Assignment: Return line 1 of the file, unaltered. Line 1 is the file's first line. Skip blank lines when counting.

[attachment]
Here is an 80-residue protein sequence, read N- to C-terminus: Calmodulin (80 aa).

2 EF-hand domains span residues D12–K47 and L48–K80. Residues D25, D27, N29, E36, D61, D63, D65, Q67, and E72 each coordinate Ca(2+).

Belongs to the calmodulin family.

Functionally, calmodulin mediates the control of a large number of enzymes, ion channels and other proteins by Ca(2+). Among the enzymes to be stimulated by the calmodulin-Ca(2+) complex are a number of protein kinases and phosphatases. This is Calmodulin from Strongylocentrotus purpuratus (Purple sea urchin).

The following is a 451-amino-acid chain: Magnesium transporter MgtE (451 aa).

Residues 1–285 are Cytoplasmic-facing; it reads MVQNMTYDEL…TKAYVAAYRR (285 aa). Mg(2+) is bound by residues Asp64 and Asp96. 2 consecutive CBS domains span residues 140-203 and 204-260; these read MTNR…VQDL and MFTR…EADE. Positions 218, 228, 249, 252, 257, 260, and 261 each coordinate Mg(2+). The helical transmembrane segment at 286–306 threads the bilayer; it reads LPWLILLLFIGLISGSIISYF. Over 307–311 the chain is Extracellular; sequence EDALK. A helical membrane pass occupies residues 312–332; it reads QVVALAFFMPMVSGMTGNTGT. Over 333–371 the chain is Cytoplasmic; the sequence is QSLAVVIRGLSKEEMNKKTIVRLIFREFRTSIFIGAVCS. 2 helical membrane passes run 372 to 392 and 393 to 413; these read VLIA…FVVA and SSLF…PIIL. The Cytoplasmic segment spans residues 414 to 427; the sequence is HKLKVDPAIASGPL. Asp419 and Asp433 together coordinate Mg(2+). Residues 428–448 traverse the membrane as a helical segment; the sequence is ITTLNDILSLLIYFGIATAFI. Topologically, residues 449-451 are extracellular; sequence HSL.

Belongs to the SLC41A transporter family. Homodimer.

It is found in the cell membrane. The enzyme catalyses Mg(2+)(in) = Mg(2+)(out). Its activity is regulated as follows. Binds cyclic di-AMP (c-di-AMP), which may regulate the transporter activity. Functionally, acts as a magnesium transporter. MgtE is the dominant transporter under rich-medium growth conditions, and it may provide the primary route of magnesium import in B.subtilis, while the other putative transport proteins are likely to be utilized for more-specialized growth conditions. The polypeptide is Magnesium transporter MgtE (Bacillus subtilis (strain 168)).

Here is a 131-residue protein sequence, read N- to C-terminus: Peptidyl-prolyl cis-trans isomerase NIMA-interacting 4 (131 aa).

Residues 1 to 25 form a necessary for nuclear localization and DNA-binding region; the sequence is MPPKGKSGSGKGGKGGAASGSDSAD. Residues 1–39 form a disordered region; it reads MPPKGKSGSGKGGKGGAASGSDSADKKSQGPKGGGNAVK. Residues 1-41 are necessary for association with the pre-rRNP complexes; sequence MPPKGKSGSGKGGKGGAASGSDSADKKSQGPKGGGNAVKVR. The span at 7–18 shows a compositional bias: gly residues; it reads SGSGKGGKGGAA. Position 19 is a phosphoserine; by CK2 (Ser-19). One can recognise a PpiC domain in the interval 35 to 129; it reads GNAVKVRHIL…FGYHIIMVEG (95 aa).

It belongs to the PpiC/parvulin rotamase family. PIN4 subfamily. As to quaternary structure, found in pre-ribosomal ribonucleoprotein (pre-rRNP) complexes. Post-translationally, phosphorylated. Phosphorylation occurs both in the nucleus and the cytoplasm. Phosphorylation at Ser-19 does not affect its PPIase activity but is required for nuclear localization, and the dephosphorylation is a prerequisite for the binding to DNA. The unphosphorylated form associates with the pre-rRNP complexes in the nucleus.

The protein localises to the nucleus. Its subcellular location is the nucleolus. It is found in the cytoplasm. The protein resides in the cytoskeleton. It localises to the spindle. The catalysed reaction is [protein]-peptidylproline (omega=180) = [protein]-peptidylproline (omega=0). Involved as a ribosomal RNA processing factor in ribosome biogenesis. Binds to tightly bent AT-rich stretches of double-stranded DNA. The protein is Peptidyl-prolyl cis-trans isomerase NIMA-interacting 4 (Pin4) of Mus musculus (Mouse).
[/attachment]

Here is an 80-residue protein sequence, read N- to C-terminus: Calmodulin (80 aa).